Anna Christina Nobre

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Kia Nobre
Nobre in 2022
Anna Christina Nobre

(1963-02-22) 22 February 1963 (age 60)
Scientific career
Doctoral advisorGregory McCarthy

Anna Christina Nobre FBA, MAE, fNASc (known as Kia Nobre;[1] born 1963) is a Brazilian and British cognitive neuroscientist working at the University of Oxford in England.[2]

Nobre holds the chair in Translational Cognitive Neuroscience shared between the departments of psychiatry and of experimental psychology and linked to a professorial fellowship at St Catherine's College at the University of Oxford. She is also an adjunct professor at the Mesulam Center for Cognitive Neurology and Alzheimer's Disease at Northwestern University Feinberg School of Medicine.

Nobre's research contributions are widely recognised. She is a Fellow of the British Academy (elected 2015),[3] a Member of the Academia Europaea (elected 2015),[4] and an international fellow of the National Academy of Sciences (elected 2020).[5] She received the MRC Suffrage Science Award (2016), the Broadbent Prize from the European Society of Cognitive Psychology (2019), the Lifetime Mentor Award from the Association for Psychological Science (APS), and the highly prestigious C.L. de Carvalho-Heineken Prize for Cognitive Science.[6] Other markers of acclaim include elected membership to the International Neuropsychological Symposium and Memory Disorders Research Society, and fellowship of the American Psychological Society.


Nobre leads the Brain & Cognition Lab. Current research in the group investigates how the brain prioritises and selects information from the sensory stream and from memories at various time scales to form psychological experience and guide behaviour. In addition to revealing the basic mechanisms of these large-scale proactive and dynamic regulatory mechanisms, they examine how the mechanisms develop over the lifespan and how they are disrupted in psychiatric and neurodegenerative disorders. The research combines various behavioural methods (psychophysics, eye tracking, virtual reality) with innovative and complementary non-invasive techniques to image and stimulate the human brain (magneto- and electroencephalography, functional magnetic resonance imaging, and brain stimulation).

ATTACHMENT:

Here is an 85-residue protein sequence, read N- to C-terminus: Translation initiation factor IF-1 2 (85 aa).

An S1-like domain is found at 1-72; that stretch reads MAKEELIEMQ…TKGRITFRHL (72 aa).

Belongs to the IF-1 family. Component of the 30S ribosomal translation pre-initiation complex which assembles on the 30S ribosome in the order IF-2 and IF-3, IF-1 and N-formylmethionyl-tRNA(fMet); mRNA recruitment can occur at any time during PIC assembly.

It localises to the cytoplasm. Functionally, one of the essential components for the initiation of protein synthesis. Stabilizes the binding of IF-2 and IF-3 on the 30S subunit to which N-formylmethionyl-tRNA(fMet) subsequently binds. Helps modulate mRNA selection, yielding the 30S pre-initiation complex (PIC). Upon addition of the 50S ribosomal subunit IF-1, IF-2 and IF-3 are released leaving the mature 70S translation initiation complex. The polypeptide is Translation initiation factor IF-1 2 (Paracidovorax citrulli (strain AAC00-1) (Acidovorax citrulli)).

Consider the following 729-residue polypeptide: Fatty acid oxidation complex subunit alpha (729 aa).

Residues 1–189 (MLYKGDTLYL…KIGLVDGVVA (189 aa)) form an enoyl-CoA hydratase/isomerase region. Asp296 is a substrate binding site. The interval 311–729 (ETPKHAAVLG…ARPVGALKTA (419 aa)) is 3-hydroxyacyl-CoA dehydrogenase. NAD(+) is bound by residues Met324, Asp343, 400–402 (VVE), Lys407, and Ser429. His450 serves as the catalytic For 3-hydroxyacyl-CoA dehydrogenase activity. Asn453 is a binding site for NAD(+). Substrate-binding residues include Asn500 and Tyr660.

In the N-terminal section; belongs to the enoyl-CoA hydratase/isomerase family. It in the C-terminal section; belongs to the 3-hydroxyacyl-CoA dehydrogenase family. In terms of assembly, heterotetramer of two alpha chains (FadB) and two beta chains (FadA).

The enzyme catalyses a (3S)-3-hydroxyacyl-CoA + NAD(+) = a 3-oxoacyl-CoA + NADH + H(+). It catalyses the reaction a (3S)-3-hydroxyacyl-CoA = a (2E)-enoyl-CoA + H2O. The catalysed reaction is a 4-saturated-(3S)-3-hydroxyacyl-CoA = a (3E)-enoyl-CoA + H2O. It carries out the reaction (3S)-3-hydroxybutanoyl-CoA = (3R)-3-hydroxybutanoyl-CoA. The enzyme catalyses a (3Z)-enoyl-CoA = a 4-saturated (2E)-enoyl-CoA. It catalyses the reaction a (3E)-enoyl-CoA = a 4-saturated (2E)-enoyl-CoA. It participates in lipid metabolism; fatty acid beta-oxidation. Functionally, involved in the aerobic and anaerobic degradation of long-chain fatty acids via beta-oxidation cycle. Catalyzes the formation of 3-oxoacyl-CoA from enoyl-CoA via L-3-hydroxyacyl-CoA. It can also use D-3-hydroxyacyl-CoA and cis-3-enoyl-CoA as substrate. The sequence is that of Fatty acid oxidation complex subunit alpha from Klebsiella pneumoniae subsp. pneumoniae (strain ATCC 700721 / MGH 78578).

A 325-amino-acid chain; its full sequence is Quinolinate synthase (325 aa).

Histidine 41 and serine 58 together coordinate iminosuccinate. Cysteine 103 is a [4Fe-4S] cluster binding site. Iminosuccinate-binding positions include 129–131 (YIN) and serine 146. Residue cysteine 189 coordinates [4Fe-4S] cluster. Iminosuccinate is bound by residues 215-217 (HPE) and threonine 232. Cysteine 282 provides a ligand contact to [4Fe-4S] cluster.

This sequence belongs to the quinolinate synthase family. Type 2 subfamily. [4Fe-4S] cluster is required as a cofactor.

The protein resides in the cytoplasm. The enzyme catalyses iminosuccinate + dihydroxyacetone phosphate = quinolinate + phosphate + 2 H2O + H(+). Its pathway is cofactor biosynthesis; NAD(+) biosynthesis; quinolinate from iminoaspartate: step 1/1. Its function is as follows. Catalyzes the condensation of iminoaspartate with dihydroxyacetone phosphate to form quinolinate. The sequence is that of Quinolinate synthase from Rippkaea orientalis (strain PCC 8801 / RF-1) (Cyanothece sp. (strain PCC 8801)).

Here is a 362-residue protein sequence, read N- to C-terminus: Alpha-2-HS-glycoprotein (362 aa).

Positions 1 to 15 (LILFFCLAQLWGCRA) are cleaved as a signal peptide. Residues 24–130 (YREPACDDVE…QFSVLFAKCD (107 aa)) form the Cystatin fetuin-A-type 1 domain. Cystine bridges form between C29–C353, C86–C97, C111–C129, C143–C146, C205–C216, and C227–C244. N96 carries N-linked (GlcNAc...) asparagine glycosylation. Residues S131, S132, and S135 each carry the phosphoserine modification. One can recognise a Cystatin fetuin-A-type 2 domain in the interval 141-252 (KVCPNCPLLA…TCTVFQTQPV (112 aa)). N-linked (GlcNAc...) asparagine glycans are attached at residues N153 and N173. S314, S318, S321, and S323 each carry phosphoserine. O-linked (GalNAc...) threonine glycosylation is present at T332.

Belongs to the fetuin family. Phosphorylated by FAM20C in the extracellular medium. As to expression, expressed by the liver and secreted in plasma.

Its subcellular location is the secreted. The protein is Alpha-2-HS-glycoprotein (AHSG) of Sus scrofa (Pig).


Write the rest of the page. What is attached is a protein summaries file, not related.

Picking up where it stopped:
Research milestones by Nobre and her group include: discovering brain areas specialised for word recognition (1994)[7] and face processing (1994)[8] in the human brain using intracranial recordings; describing the functional neuroanatomy of the network for controlling spatial attention in the human brain and noting its relation to oculomotor control (1997);[9] pioneering the neuroscientific study of temporal expectations (temporal orienting) (1998),[10] demonstrating the ability to orient selective attention within working memory (2003),[11] developing new experimental approaches to investigate how long-term memories guide selective attention (2006),[12] and introducing new somatic markers of attention in memory (2019).[13]